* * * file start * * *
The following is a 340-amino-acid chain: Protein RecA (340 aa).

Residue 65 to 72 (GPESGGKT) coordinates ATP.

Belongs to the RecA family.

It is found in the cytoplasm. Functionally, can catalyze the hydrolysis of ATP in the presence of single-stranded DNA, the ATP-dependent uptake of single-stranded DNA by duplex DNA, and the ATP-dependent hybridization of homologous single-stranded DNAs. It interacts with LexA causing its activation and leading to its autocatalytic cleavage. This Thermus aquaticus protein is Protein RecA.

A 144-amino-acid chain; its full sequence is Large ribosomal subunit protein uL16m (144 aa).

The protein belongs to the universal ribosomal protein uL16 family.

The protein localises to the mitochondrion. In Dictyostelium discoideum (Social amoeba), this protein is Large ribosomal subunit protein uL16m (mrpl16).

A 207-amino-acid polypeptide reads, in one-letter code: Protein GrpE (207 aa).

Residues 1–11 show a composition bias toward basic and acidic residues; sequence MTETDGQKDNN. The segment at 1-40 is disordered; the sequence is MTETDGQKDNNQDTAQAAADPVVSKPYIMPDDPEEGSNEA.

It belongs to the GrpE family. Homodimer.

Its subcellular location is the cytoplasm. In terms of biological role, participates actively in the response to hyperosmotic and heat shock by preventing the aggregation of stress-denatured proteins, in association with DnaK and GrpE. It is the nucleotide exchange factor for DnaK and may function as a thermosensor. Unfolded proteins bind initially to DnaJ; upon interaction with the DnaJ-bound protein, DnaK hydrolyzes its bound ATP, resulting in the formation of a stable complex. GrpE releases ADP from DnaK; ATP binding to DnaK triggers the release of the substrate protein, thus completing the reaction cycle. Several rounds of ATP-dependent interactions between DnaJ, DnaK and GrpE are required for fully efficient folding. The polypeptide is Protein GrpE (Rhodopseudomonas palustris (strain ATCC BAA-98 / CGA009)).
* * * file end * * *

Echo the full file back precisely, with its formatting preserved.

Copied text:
The following is a 340-amino-acid chain: Protein RecA (340 aa).

Residue 65 to 72 (GPESGGKT) coordinates ATP.

Belongs to the RecA family.

It is found in the cytoplasm. Functionally, can catalyze the hydrolysis of ATP in the presence of single-stranded DNA, the ATP-dependent uptake of single-stranded DNA by duplex DNA, and the ATP-dependent hybridization of homologous single-stranded DNAs. It interacts with LexA causing its activation and leading to its autocatalytic cleavage. This Thermus aquaticus protein is Protein RecA.

A 144-amino-acid chain; its full sequence is Large ribosomal subunit protein uL16m (144 aa).

The protein belongs to the universal ribosomal protein uL16 family.

The protein localises to the mitochondrion. In Dictyostelium discoideum (Social amoeba), this protein is Large ribosomal subunit protein uL16m (mrpl16).

A 207-amino-acid polypeptide reads, in one-letter code: Protein GrpE (207 aa).

Residues 1–11 show a composition bias toward basic and acidic residues; sequence MTETDGQKDNN. The segment at 1-40 is disordered; the sequence is MTETDGQKDNNQDTAQAAADPVVSKPYIMPDDPEEGSNEA.

It belongs to the GrpE family. Homodimer.

Its subcellular location is the cytoplasm. In terms of biological role, participates actively in the response to hyperosmotic and heat shock by preventing the aggregation of stress-denatured proteins, in association with DnaK and GrpE. It is the nucleotide exchange factor for DnaK and may function as a thermosensor. Unfolded proteins bind initially to DnaJ; upon interaction with the DnaJ-bound protein, DnaK hydrolyzes its bound ATP, resulting in the formation of a stable complex. GrpE releases ADP from DnaK; ATP binding to DnaK triggers the release of the substrate protein, thus completing the reaction cycle. Several rounds of ATP-dependent interactions between DnaJ, DnaK and GrpE are required for fully efficient folding. The polypeptide is Protein GrpE (Rhodopseudomonas palustris (strain ATCC BAA-98 / CGA009)).